Market Offers Guarded Optimism

[highlight]2016 Outlook[/highlight]

Clemson Cooperative Extension economist Nathan Smith is optimistic corn can rebound some in 2016, but global supply-and-demand pressures will continue to depress cotton, peanut and soybean prices.

Strong demand for ethanol and livestock feed are likely to support corn futures, Smith says, though prices could dip if production spikes next year, he said. Corn prices have ranged between $3.35 and $3.95 per bushel.  But, he adds, “Costs are going to have to adjust pretty soon for margins to improve.”

“I’m probably more bullish on corn than any crop right now, but it’s going to depend on what farmers plant throughout the U.S.,” says Smith, who moved from the University of Georgia to Clemson last fall. “I’d say look for pricing opportunities when futures get above $4 in the near term.”

For South Carolina producers, increasing the corn yield just one percent would pocket farmers nearly $1.3 million, based on recent production data. Producers in that state planted 278,000 acres of corn in 2014 at a production value of $127.8 million, according to U.S. Department of Agriculture data.

pointersNot A Significant Increase

Mark Welch, Texas Agri-Life Extension economist, says the following in his market report.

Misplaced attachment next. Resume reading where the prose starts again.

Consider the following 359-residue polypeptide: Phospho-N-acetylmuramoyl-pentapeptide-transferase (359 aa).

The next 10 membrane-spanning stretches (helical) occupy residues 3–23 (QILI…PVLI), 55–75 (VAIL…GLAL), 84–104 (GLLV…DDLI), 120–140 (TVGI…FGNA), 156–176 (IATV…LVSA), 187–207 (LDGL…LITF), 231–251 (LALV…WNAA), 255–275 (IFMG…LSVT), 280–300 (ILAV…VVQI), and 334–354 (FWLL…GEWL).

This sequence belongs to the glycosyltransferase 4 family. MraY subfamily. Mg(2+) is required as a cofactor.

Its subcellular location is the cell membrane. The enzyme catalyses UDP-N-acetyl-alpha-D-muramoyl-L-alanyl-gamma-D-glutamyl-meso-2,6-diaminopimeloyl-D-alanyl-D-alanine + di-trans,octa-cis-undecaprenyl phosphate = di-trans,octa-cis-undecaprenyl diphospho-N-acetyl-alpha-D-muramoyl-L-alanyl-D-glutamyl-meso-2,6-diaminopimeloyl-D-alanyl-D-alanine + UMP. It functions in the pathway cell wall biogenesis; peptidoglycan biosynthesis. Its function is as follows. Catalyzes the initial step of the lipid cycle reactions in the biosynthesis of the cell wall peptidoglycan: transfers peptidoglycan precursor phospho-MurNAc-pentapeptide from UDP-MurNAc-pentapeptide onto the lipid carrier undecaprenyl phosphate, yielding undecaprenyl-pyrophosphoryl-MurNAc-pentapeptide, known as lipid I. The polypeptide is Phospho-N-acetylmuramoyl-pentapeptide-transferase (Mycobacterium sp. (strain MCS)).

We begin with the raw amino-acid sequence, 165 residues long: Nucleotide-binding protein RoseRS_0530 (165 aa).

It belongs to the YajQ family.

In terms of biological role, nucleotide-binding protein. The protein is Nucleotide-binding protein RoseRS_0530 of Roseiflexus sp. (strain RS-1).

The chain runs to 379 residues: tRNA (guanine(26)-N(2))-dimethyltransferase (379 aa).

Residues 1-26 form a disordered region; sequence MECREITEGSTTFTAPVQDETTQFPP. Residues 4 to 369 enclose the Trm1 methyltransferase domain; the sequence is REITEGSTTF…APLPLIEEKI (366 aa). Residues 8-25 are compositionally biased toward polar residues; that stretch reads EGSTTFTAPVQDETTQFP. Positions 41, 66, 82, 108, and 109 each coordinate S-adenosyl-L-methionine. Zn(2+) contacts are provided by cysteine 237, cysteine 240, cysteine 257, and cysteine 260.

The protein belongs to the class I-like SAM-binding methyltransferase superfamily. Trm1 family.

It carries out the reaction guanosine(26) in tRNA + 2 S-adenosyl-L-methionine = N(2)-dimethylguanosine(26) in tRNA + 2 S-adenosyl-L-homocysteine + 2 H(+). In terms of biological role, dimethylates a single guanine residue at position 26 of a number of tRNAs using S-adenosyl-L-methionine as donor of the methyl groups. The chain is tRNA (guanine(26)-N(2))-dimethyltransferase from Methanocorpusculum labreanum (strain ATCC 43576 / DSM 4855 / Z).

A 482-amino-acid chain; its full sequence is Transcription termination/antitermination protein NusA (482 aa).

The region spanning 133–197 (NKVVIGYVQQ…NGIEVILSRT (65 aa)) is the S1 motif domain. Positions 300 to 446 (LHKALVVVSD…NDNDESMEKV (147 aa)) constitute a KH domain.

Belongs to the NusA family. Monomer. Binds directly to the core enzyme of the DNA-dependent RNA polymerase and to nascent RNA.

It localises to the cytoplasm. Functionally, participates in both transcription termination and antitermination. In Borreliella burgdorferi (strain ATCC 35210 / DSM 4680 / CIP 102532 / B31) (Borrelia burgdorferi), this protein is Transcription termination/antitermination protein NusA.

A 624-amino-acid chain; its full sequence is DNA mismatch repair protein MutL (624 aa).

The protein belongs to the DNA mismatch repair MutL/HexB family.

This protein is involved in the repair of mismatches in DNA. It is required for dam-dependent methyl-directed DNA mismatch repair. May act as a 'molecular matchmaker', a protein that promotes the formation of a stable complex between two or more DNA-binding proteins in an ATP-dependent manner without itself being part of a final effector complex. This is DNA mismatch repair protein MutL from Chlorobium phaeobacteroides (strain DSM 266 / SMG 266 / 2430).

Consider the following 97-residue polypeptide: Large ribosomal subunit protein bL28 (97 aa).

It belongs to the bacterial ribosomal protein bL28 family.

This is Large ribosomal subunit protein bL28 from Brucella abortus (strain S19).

“The most recent numbers from the Agricultural Marketing Resource Center at Iowa State University on ethanol profitability show plants operating at just below cost of production in October. Total costs have been about $1.84 per gallon the last three months and revenue has averaged $1.82 per gallon. For the previous 12 months, cumulative profitability has been $1.00 per gallon. Besides falling ethanol prices, another factor impacting revenue is a sharp drop in the price of distillers dried grains with solubles (ddgs), down from $181 per ton in April to $111 per ton in October.

“Ethanol production numbers from the Energy Information Administration last Wednesday show production running at 41.8 million gallons per day for the week of Jan. 1. That is 5 percent above a year ago and 9 percent above average. At the current rate of ethanol production, 5.304 billion bushels of corn would be needed compared to USDA’s forecast in the December WASDE of 5.2 billion bushels.

“My marketing plan for 2016 again calls for breaking up sales over four pre-harvest time periods and the final 20 percent at harvest, along seasonal tendencies in the corn market. My early budget projections show a breakeven price of corn of $4.13 and $4.08 for grain sorghum. Prices on the 2016 December corn contract closed back today where they left off on Dec. 31. There appears little on the horizon to suggest a significant increase in corn acres for 2016 so I expect much of the production discussion to focus on yield. A state of flux in a major weather phenomenon during the corn-growing season may provide marketing opportunities in the spring.

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